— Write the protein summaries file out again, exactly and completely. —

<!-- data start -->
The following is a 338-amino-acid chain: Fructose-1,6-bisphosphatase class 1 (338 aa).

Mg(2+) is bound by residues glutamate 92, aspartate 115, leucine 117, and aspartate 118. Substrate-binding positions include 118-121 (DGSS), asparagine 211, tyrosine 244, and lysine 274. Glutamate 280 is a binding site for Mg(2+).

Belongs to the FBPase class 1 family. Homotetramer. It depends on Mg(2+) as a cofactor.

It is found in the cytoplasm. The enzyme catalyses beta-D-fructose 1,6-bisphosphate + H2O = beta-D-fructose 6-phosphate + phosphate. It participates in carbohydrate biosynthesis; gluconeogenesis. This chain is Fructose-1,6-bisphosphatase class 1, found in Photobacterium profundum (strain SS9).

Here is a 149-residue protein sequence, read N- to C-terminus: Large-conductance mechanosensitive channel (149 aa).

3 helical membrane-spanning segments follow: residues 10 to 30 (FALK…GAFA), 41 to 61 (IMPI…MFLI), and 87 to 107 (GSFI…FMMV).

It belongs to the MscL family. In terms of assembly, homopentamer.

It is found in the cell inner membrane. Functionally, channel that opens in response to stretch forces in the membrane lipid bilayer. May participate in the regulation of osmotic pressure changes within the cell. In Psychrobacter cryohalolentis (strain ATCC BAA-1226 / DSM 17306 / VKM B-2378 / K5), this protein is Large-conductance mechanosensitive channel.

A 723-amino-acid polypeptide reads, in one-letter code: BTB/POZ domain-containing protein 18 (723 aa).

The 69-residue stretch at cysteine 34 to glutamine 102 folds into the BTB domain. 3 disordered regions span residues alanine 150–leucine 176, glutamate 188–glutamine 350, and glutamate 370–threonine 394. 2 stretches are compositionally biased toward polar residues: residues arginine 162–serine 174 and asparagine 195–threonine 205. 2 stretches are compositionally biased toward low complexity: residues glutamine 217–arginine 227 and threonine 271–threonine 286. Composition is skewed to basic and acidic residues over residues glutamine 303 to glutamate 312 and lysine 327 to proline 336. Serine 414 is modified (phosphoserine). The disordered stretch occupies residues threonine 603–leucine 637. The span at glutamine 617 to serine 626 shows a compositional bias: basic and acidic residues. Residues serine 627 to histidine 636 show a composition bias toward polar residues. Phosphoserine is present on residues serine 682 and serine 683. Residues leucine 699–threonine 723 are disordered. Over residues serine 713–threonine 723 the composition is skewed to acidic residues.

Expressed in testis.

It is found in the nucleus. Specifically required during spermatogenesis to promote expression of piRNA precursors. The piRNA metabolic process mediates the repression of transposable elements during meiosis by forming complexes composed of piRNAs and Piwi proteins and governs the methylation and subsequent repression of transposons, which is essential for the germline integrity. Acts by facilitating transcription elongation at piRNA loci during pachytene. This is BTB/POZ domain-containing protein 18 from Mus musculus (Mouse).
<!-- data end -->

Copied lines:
The following is a 338-amino-acid chain: Fructose-1,6-bisphosphatase class 1 (338 aa).

Mg(2+) is bound by residues glutamate 92, aspartate 115, leucine 117, and aspartate 118. Substrate-binding positions include 118-121 (DGSS), asparagine 211, tyrosine 244, and lysine 274. Glutamate 280 is a binding site for Mg(2+).

Belongs to the FBPase class 1 family. Homotetramer. It depends on Mg(2+) as a cofactor.

It is found in the cytoplasm. The enzyme catalyses beta-D-fructose 1,6-bisphosphate + H2O = beta-D-fructose 6-phosphate + phosphate. It participates in carbohydrate biosynthesis; gluconeogenesis. This chain is Fructose-1,6-bisphosphatase class 1, found in Photobacterium profundum (strain SS9).

Here is a 149-residue protein sequence, read N- to C-terminus: Large-conductance mechanosensitive channel (149 aa).

3 helical membrane-spanning segments follow: residues 10 to 30 (FALK…GAFA), 41 to 61 (IMPI…MFLI), and 87 to 107 (GSFI…FMMV).

It belongs to the MscL family. In terms of assembly, homopentamer.

It is found in the cell inner membrane. Functionally, channel that opens in response to stretch forces in the membrane lipid bilayer. May participate in the regulation of osmotic pressure changes within the cell. In Psychrobacter cryohalolentis (strain ATCC BAA-1226 / DSM 17306 / VKM B-2378 / K5), this protein is Large-conductance mechanosensitive channel.

A 723-amino-acid polypeptide reads, in one-letter code: BTB/POZ domain-containing protein 18 (723 aa).

The 69-residue stretch at cysteine 34 to glutamine 102 folds into the BTB domain. 3 disordered regions span residues alanine 150–leucine 176, glutamate 188–glutamine 350, and glutamate 370–threonine 394. 2 stretches are compositionally biased toward polar residues: residues arginine 162–serine 174 and asparagine 195–threonine 205. 2 stretches are compositionally biased toward low complexity: residues glutamine 217–arginine 227 and threonine 271–threonine 286. Composition is skewed to basic and acidic residues over residues glutamine 303 to glutamate 312 and lysine 327 to proline 336. Serine 414 is modified (phosphoserine). The disordered stretch occupies residues threonine 603–leucine 637. The span at glutamine 617 to serine 626 shows a compositional bias: basic and acidic residues. Residues serine 627 to histidine 636 show a composition bias toward polar residues. Phosphoserine is present on residues serine 682 and serine 683. Residues leucine 699–threonine 723 are disordered. Over residues serine 713–threonine 723 the composition is skewed to acidic residues.

Expressed in testis.

It is found in the nucleus. Specifically required during spermatogenesis to promote expression of piRNA precursors. The piRNA metabolic process mediates the repression of transposable elements during meiosis by forming complexes composed of piRNAs and Piwi proteins and governs the methylation and subsequent repression of transposons, which is essential for the germline integrity. Acts by facilitating transcription elongation at piRNA loci during pachytene. This is BTB/POZ domain-containing protein 18 from Mus musculus (Mouse).